Wednesday, May 4, 2016

Middle Grades Pick: It Ain't So Awful, Falafel

It Ain't So Awful,Falafel
by Firoozeh Dumas
Clarion Books
2016
370 pages
ISBN: 9780544612310


Editorial Reviews

"Filled with humorous touches and authentic cultural references, Dumas’s story will resonate not just with young immigrants but with any readers trying to adapt to new situations."
—Publishers Weekly

* "Dumas’ semi-autobiographical novel is both funny and affecting...Readers will be thoroughly invested in Cindy’s story, whether holding their breath or laughing out loud, and always hoping that the Yousefzadehs will come out on top."
—Booklist, STARRED review

* "[A] fresh take on the immigrant experience—authentic, funny, and moving from beginning to end."
—Kirkus Reviews, STARRED review

"[It Ain't So Awful, Falafel] is funny, affecting, and nuanced...The novel doesn’t sugarcoat the issues, but it balances these serious notes with preteen antics and melodramas that Blume would be proud of; Cindy’s voice will undoubtedly draw in readers from all backgrounds."
—Horn Book

"...keeps readers engaged with the very real and relatable difficulties of finding friends after moving, dealing with family issues both domestic and abroad, and discovering one’s own identity in middle school."
—School Library Journal

“Firoozeh Dumas’s unique gift is her ability to use her wry, bold, but always gentle wit to tell serious stories about family, heritage, and loss. . . . In this era of suspicion and paranoia, [this book] offers a tender and compassionate glimpse into the immigrant experience.” —Khaled Hosseini, bestselling author of The Kite Runner

"This book is a sheer delight—rambunctious and rich. . . . Firoozeh Dumas writes with the perfect light touch that makes us wonder once again: Who is running the big world and why not this person, please?"  —Naomi Shihab Nye, novelist and poet

My Review:

It Ain't So Awful, Falafel speaks to the heart. Immigrants from Iran, Cindy (Zomorod) Yousefzadeh and her parents move from Iran  to Compton to Newport Beach, California, and begin living the great American dream. In America, they have freedom of speech, freedom of religion, they can own property, work and play where and when they want to, they make life choices, dress how they choose, and enjoy all the freedoms that Iranians didn't have.

Cindy begins middle school and has a difficult time navigating. Some kids are rude--making fun of her foreign sounding name and teasing her about Iran. One even asks her about her camel! Lucky for Cindy, she is able to make friends with Carolyn, a budding journalist. The girls do usual "girl" things: they shop, eat pizza, go to movies, listen to music and talk about boys.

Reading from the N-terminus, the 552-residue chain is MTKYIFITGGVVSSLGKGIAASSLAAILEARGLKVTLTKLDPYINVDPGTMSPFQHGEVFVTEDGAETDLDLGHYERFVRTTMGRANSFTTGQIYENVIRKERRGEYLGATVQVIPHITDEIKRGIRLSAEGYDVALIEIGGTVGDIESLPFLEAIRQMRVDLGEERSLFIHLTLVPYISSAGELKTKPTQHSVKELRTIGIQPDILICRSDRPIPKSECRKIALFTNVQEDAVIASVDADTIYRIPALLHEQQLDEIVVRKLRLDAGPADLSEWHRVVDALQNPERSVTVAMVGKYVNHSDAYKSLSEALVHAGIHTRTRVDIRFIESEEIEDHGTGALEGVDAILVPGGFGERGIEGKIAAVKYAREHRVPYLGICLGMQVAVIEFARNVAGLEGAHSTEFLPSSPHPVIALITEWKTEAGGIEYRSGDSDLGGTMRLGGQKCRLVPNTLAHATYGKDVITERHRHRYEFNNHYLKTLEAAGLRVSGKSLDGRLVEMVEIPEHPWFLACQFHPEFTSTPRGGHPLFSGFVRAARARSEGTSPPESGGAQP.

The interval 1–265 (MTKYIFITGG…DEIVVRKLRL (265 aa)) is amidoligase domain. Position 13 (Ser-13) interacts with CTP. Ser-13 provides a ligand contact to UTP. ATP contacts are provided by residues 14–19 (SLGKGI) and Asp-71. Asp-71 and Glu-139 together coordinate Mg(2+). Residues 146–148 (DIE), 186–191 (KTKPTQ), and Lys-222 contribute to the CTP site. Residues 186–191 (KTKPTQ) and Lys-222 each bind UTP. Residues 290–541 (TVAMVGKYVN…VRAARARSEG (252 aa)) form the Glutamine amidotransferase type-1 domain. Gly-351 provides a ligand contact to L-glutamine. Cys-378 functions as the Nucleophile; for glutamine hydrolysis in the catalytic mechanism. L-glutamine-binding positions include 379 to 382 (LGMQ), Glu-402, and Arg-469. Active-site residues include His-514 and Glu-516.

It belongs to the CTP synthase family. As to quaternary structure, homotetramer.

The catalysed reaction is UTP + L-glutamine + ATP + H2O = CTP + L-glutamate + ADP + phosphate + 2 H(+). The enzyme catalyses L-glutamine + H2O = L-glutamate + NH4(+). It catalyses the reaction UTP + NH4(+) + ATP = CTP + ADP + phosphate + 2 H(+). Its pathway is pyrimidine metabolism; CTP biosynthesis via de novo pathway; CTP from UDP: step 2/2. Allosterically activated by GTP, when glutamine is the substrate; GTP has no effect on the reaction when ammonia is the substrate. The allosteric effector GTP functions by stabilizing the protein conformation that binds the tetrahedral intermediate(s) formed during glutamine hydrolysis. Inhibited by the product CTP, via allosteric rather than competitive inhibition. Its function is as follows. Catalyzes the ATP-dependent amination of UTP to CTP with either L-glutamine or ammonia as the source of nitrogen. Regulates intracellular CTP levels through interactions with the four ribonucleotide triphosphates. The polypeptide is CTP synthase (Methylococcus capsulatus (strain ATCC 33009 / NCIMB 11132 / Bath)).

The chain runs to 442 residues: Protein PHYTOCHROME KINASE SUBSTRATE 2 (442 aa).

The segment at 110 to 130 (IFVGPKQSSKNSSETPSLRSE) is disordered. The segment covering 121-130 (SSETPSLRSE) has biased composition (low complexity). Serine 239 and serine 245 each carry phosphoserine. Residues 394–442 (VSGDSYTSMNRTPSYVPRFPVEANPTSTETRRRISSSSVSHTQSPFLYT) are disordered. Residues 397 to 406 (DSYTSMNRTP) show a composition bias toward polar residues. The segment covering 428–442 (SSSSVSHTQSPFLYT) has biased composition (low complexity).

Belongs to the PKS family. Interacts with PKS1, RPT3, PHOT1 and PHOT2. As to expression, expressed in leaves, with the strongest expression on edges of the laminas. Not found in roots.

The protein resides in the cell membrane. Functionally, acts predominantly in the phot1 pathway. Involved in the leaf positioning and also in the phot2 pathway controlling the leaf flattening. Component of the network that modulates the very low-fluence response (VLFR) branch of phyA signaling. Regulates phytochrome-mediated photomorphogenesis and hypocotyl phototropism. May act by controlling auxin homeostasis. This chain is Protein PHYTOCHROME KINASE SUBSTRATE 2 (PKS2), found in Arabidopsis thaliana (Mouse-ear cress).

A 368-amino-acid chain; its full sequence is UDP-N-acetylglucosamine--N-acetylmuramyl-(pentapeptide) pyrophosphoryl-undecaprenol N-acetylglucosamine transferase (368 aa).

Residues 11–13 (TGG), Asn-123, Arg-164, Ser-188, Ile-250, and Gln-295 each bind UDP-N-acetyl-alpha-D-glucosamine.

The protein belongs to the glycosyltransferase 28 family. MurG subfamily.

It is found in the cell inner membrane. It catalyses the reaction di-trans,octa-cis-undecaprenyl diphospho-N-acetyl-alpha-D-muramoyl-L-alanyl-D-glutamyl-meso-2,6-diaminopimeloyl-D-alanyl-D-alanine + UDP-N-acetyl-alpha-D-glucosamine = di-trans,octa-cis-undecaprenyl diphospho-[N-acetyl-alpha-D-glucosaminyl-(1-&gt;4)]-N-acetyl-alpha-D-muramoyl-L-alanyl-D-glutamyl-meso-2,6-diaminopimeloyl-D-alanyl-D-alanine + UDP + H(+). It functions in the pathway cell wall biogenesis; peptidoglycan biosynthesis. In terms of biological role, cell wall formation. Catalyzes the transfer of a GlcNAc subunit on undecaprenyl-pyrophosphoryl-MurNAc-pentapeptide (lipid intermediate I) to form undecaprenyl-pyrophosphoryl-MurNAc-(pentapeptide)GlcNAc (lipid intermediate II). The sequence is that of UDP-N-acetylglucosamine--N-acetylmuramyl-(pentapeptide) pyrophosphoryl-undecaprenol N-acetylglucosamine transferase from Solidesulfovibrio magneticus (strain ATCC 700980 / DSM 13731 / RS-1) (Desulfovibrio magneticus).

Cindy is excited about her new favorite holiday: Halloween. When she first came to the U.S., she thought Halloween was just wearing a costume to class. She had no idea kids went house to house trick or treating. When kids started ringing their doorbell, Cindy's family gave each of them a piece of fruit until they ran out.  The family then started handing out pickling cucumbers. Cindy says, " Iranians always have massive amounts of little cucumbers in their houses. If there is ever an emergency that requires huge amounts of small cucumbers, Iranians will be instant heroes."

Life in America is looking up--that is until the Shah is ousted from Iran and hostages are taken. American anti-Iranian sentiment runs high, and Cindy's engineer father loses his job. Someone in Cindy's condo community is sending her family hate messages. First the  hater tampers with their garbage can and then leaves  a dead hamster on their doorstep which Cindy hides from her parents. As their savings dwindle, Cindy takes a part-time job, delivering flyers.

Once the neighbors find out about the display of hate, will they rally around Cindy's immigrant family? It takes a village to raise a child. What does it take to help an immigrant  family in need?

I loved this little gem! Full  of historical details and anecdotes about Iran and typical Iranian families, It Ain't So Awful, Falafel rings true. It is entertaining and interesting. Readers will be charmed by Cindy and the friendship between Caroline and Cindy is sweet and sisterly.

Highly, highly recommended grades 5-up.

FTC Required Disclaimer: I received this book from the publisher. I did not receive monetary compensation for this review.



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